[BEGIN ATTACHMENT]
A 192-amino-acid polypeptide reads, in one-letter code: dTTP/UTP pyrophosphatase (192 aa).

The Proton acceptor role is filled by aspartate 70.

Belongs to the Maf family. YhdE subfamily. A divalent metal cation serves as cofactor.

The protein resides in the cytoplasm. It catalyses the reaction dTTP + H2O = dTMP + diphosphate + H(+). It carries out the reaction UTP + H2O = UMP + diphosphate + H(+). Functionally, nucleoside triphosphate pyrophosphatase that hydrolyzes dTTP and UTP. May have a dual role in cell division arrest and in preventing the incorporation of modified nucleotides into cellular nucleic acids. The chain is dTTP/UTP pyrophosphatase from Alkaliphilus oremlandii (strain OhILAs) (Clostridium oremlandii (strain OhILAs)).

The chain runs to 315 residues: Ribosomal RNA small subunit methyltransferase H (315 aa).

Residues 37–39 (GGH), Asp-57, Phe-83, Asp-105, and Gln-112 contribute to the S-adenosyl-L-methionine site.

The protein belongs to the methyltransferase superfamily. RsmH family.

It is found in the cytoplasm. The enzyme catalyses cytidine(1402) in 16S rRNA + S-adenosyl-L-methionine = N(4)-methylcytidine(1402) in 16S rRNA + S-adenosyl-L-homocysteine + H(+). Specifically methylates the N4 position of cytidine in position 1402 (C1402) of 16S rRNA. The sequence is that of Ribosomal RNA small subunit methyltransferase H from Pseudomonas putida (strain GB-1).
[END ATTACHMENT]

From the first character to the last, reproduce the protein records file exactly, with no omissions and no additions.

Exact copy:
A 192-amino-acid polypeptide reads, in one-letter code: dTTP/UTP pyrophosphatase (192 aa).

The Proton acceptor role is filled by aspartate 70.

Belongs to the Maf family. YhdE subfamily. A divalent metal cation serves as cofactor.

The protein resides in the cytoplasm. It catalyses the reaction dTTP + H2O = dTMP + diphosphate + H(+). It carries out the reaction UTP + H2O = UMP + diphosphate + H(+). Functionally, nucleoside triphosphate pyrophosphatase that hydrolyzes dTTP and UTP. May have a dual role in cell division arrest and in preventing the incorporation of modified nucleotides into cellular nucleic acids. The chain is dTTP/UTP pyrophosphatase from Alkaliphilus oremlandii (strain OhILAs) (Clostridium oremlandii (strain OhILAs)).

The chain runs to 315 residues: Ribosomal RNA small subunit methyltransferase H (315 aa).

Residues 37–39 (GGH), Asp-57, Phe-83, Asp-105, and Gln-112 contribute to the S-adenosyl-L-methionine site.

The protein belongs to the methyltransferase superfamily. RsmH family.

It is found in the cytoplasm. The enzyme catalyses cytidine(1402) in 16S rRNA + S-adenosyl-L-methionine = N(4)-methylcytidine(1402) in 16S rRNA + S-adenosyl-L-homocysteine + H(+). Specifically methylates the N4 position of cytidine in position 1402 (C1402) of 16S rRNA. The sequence is that of Ribosomal RNA small subunit methyltransferase H from Pseudomonas putida (strain GB-1).